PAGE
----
Let’s get the basic facts out of the way: It is no fun getting a urinary tract infection (UTI). It is also no fun getting a sexually transmitted infection (STI) like, say, chlamydia. You know what else is no fun? Realizing that UTIs and chlamydia have similar symptoms and they’re both extremely common infections? Groan. 

A urinary tract infection is usually caused by bacteria in any part of the urinary system — meaning it can affect the urethra, kidneys, or bladder. About 15 million American women are diagnosed with a UTI on an annual basis.

Chlamydia is also a bacterial infection, but it’s spread through sexual contact, which includes vaginal, anal, and oral sex. Nearly 3 million Americans contract chlamydia every year, with the common age range being among 14-to-24-year-olds. 

woman on toilet holding a roll of toilet paper

While symptoms for both of these infections can vary, it’s imperative you seek treatment for UTIs and chlamydia to prevent further complications.

So how can we identify the differences between a UTI and chlamydia? Rescripted spoke with Cordelia Nwankwo, M.D. a board-certified OB/GYN based in Washington, D.C., who broke down what we need to know about these two highly common infections. 

Can chlamydia be misdiagnosed as a UTI?

It is possible to mistake chlamydia for a UTI in some cases, specifically if the infection is urethra-based. Common symptoms for UTIs include pain while peeing and an urge to pee often, and these symptoms can sometimes show up in chlamydia: “Both a UTI and chlamydia affecting the urethra can cause increased urinary frequency and burning with urination,” says Dr. Nwankwo. 

These similar symptoms can sometimes cause an initial misdiagnosis because “UTIs are often treated empirically before or without urine culture results based on symptoms,” explains Dr. Nwankwo. But, she says, “it's less likely for a UTI to be misdiagnosed as chlamydia because chlamydia usually requires a positive culture prior to treatment.”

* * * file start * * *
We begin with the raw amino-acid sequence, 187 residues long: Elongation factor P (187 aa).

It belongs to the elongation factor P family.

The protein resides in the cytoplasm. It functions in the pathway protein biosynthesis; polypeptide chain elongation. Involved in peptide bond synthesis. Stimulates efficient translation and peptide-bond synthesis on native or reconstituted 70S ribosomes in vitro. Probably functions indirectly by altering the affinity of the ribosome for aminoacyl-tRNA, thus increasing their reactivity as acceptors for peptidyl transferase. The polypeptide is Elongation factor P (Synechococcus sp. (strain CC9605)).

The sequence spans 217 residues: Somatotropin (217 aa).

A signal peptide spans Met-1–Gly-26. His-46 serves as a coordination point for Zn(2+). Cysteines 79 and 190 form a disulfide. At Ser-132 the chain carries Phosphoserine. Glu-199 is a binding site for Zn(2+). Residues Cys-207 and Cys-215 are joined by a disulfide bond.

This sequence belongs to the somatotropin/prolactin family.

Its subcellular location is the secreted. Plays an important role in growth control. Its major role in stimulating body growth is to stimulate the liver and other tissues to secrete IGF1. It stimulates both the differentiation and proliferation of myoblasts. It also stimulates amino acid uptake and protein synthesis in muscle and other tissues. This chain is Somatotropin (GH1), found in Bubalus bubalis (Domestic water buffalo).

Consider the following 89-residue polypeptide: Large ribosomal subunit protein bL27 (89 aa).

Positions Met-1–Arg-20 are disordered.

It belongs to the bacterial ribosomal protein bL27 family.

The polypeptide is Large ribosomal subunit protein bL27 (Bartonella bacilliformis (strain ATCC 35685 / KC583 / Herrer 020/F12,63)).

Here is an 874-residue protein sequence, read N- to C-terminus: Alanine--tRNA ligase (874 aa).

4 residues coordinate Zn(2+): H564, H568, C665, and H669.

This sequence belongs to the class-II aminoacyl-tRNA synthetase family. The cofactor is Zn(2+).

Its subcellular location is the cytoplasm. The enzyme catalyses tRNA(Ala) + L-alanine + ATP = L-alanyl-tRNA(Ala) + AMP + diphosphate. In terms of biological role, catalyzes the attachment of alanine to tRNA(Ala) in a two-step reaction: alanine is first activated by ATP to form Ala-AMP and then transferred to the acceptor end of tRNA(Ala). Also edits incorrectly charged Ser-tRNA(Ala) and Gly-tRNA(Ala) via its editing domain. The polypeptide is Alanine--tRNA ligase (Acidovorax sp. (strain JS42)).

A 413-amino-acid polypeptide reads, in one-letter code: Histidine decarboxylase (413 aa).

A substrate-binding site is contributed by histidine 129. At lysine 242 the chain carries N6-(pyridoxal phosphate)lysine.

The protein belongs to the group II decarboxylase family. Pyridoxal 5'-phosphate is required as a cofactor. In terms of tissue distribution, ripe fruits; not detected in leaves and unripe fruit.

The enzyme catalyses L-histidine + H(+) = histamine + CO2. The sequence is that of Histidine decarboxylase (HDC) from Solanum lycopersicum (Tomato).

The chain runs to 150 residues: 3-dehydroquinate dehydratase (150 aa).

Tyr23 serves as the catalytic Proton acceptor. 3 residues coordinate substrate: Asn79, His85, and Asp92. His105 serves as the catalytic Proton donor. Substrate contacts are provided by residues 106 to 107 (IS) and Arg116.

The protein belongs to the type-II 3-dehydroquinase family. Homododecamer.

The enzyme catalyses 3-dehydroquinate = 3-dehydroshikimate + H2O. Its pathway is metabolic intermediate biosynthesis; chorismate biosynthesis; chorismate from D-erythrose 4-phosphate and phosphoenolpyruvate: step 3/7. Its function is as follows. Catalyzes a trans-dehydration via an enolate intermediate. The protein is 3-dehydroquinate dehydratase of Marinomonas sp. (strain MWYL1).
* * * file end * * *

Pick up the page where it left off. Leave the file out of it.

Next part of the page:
woman smiling in her backyard

How to tell if it's a UTI or chlamydia 

There are some significant symptomatic differences between UTIs and chlamydia, however. “Chlamydia in females can be asymptomatic,” says Dr. Nwankwo. But chlamydia can also present “vaginal discharge, spotting or bleeding after intercourse, or pelvic pain.” In addition to urinary frequency and burning with urination, other UTI symptoms “also include blood in the urine or pain/discomfort in the bladder (just above the pubic bone).”

If you think you have either a UTI or chlamydia, you need to make an appointment with your medical provider to discuss your symptoms. “The gold standard for UTI diagnosis is a urine culture,” says Dr. Nwankwo. This type of culture can “confirm bacteria in the urine in the presence of symptoms.” If you and your healthcare provider believe you’re at risk for chlamydia, this STI can be “diagnosed with PCR testing from a vaginal/cervical swab or a urine sample.”

Once the infection is confirmed, your doctor will likely prescribe antibiotics. If you are diagnosed with a UTI, the antibiotic treatment will be based on your culture results. “Chlamydia is usually treated with specific antibiotics,” says Dr. Nwankwo, “either azithromycin or doxycycline are first line.”

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Being proactive against UTIs and chlamydia 

Even though both UTIs and chlamydia are common infections, there are plenty of proactive measures we can take. “The best form of prevention for chlamydia is barrier protection during intercourse, as it is an STI,” says Dr. Nwankwo. As for preventing UTIs, she recommends amending certain lifestyle and hygiene habits: “Hydrating avoiding holding your bladder for long periods of time, wiping front to back, urinating and cleaning up after intercourse can all help prevent UTIs.”

If you’re ultimately diagnosed with either a UTI or chlamydia, the most important course of action you can take is to complete the prescribed course of antibiotics. Untreated chlamydia can lead to pelvic inflammatory disease (which can damage your reproductive organs), pregnancy complications, and/or infertility. Untreated UTIs can lead to repeated infections, permanent kidney damage, and/or sepsis.

Sarene Leeds holds an M.S. in Professional Writing from NYU, and is a seasoned journalist, having written and reported on subjects ranging from TV and pop culture to health, wellness, and parenting over the course of her career. Her work has appeared in Rolling Stone, The Wall Street Journal, Vulture, SheKnows, and numerous other outlets. A staunch mental health advocate, Sarene also hosts the podcast “Emotional Abuse Is Real.” Visit her website here, or follow her on Instagram or Twitter.